Pub. date: 2011 | Online Pub. Date: October 04, 2011 | DOI: 10.4135/9781412994163 | Print ISBN: 9781412959636 | Online ISBN: 9781412994163| Publisher:SAGE Publications, Inc.About this encyclopedia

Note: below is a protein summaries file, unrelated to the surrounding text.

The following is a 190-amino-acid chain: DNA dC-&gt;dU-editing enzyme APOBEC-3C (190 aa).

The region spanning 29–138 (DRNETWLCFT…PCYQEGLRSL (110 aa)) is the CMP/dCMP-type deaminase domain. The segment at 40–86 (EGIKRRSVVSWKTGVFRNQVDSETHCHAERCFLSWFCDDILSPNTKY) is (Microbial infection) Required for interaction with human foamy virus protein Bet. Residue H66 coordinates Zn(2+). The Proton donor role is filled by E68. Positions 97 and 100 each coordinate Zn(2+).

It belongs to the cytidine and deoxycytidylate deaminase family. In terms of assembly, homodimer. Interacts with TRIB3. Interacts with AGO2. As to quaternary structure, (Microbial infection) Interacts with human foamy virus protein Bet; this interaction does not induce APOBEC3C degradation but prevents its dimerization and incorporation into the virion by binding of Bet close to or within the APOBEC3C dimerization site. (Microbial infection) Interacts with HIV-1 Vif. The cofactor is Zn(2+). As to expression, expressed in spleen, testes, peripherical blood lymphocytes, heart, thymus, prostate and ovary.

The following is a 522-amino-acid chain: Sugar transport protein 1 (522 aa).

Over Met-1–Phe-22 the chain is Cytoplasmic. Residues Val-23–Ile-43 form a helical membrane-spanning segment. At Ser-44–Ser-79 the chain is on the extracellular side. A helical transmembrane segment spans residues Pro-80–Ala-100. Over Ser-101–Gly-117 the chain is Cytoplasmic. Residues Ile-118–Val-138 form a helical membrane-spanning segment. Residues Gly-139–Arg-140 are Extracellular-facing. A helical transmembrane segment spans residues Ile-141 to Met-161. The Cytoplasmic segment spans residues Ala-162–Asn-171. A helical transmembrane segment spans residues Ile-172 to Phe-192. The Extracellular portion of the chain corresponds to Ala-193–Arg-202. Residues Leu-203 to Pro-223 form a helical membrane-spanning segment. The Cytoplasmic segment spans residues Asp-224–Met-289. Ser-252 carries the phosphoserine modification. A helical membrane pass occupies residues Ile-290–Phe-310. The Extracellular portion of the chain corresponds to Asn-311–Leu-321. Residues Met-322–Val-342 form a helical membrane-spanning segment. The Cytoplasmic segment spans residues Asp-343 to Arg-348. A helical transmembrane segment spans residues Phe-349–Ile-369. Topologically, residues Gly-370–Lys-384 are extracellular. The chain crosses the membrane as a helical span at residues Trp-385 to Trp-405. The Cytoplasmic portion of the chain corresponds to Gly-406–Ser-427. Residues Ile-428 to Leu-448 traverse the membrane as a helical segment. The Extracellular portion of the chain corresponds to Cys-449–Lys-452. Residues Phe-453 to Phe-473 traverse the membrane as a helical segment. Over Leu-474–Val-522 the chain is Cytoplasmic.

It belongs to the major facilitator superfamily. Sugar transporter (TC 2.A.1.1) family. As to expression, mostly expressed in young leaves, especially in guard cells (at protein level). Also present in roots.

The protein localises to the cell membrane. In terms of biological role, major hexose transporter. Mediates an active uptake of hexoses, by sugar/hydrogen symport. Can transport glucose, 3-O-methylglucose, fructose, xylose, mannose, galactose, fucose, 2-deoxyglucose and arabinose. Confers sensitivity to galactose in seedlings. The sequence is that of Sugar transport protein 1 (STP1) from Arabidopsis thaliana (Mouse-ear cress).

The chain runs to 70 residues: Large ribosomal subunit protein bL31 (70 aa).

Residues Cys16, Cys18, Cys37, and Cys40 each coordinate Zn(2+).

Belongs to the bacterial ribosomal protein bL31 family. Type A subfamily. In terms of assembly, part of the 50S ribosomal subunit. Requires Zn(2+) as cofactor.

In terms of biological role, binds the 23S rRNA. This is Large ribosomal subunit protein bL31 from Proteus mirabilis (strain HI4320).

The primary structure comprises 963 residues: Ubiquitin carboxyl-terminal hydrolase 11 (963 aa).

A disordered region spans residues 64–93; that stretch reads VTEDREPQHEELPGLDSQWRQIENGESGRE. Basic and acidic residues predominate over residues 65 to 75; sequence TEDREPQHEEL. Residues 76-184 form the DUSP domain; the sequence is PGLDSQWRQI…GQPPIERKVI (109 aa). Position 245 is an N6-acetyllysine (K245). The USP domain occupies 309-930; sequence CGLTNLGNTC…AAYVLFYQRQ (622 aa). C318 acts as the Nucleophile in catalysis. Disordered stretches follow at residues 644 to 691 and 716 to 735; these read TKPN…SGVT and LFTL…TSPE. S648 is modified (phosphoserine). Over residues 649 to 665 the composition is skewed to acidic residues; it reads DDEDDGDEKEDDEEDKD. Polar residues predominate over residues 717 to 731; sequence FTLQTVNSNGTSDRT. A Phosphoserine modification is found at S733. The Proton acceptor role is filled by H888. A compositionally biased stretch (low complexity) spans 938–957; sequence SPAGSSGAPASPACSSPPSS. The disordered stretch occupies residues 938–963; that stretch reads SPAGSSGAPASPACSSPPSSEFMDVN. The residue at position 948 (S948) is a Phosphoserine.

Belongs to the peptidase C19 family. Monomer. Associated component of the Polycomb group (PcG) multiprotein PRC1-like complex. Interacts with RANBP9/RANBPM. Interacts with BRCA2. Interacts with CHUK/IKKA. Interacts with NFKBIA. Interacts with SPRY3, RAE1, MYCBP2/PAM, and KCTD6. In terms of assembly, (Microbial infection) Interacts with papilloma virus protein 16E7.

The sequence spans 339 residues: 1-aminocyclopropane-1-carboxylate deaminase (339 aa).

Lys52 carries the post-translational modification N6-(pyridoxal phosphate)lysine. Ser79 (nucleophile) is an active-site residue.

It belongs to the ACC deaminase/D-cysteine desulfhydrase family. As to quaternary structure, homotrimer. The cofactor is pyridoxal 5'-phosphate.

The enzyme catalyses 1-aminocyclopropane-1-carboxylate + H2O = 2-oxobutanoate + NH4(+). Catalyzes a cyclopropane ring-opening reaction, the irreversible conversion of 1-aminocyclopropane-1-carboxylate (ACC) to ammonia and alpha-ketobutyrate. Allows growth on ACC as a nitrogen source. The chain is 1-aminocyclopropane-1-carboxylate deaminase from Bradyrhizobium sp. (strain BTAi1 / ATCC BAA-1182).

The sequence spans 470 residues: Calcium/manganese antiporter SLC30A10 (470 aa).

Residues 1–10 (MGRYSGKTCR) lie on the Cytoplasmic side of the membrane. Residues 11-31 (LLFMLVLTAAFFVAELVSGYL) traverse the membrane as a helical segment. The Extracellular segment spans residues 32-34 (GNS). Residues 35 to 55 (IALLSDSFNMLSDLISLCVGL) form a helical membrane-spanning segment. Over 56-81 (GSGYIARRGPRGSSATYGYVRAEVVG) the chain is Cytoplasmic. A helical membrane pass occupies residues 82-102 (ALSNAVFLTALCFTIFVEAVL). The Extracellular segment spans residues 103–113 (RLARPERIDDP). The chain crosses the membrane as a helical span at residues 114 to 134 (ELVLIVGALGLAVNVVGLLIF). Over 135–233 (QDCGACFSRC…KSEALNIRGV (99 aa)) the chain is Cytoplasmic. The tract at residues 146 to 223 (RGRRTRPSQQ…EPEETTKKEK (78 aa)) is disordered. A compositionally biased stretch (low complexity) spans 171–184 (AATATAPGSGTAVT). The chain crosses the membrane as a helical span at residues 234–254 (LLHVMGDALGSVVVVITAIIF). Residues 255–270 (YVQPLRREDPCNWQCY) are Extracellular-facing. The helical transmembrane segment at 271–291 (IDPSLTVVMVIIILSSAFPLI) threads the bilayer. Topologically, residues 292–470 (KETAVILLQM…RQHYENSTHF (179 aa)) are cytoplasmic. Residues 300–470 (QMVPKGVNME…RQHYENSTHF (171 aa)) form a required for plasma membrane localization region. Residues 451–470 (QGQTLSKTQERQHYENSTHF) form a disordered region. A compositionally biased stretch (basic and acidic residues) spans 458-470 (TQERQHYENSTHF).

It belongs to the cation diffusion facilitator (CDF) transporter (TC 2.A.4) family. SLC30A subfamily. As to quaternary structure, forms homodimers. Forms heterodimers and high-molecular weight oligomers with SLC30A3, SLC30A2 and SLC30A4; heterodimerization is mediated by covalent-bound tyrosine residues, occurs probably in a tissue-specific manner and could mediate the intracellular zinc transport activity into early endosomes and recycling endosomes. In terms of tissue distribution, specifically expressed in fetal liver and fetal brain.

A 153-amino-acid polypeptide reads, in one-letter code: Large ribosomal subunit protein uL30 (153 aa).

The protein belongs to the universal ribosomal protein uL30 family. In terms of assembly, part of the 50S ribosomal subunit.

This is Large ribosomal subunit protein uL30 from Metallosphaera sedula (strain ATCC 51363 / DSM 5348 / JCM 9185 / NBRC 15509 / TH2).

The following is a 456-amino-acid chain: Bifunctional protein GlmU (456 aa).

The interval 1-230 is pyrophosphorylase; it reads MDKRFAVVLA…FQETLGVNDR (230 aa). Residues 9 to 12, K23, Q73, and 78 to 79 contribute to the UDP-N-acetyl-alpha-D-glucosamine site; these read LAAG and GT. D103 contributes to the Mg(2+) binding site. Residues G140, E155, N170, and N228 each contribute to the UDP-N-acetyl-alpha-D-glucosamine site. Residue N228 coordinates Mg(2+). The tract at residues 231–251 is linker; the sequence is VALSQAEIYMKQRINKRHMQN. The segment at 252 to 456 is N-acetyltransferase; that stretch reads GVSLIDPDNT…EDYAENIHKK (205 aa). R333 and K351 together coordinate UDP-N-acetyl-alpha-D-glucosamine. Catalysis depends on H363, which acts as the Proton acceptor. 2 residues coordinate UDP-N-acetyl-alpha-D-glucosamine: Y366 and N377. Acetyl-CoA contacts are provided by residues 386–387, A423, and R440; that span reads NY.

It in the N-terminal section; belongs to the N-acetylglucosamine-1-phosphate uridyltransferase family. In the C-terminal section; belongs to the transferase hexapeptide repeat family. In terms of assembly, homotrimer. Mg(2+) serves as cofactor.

Electoral accountability is best interpreted as a three-phase process and a feedback. Political actors looking for election will first try to take into account the preferences of the voters. If elected, they will then keep into account what they have heard and learned during the electoral campaign. Returning to the voters, they will give an account of their behavior and their performance. Even those representatives who do not run again will retain some electoral accountability, because none of them would want to ruin the electoral chances of his or her party and successor. Electoral accountability lies at the heart of all processes of democratic representation. It is a complex, multilayered phenomenon entailing three quite distinct, though interrelated, phases and several individual and collective actors. It is significantly affected and, in some ways, shaped by the electoral system and, more generally, by the institutional arrangements. Electoral accountability begins when a relationship ...